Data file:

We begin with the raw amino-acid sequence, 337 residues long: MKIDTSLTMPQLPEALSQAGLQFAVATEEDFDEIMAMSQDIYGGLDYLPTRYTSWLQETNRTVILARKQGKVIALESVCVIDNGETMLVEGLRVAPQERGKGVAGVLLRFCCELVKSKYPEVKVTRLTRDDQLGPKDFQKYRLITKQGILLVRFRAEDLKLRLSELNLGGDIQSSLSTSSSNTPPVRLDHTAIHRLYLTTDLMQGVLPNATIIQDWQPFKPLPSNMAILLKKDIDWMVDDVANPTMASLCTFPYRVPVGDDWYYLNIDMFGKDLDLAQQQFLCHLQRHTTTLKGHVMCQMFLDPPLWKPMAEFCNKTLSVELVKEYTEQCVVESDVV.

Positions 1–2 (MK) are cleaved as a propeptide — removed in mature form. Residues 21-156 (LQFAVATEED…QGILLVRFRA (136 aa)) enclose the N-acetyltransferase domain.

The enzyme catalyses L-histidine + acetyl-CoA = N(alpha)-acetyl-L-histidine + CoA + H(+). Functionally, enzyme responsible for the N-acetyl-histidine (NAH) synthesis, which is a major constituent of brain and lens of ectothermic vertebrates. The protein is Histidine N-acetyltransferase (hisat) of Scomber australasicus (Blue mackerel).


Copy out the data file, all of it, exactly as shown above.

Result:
We begin with the raw amino-acid sequence, 337 residues long: MKIDTSLTMPQLPEALSQAGLQFAVATEEDFDEIMAMSQDIYGGLDYLPTRYTSWLQETNRTVILARKQGKVIALESVCVIDNGETMLVEGLRVAPQERGKGVAGVLLRFCCELVKSKYPEVKVTRLTRDDQLGPKDFQKYRLITKQGILLVRFRAEDLKLRLSELNLGGDIQSSLSTSSSNTPPVRLDHTAIHRLYLTTDLMQGVLPNATIIQDWQPFKPLPSNMAILLKKDIDWMVDDVANPTMASLCTFPYRVPVGDDWYYLNIDMFGKDLDLAQQQFLCHLQRHTTTLKGHVMCQMFLDPPLWKPMAEFCNKTLSVELVKEYTEQCVVESDVV.

Positions 1–2 (MK) are cleaved as a propeptide — removed in mature form. Residues 21-156 (LQFAVATEED…QGILLVRFRA (136 aa)) enclose the N-acetyltransferase domain.

The enzyme catalyses L-histidine + acetyl-CoA = N(alpha)-acetyl-L-histidine + CoA + H(+). Functionally, enzyme responsible for the N-acetyl-histidine (NAH) synthesis, which is a major constituent of brain and lens of ectothermic vertebrates. The protein is Histidine N-acetyltransferase (hisat) of Scomber australasicus (Blue mackerel).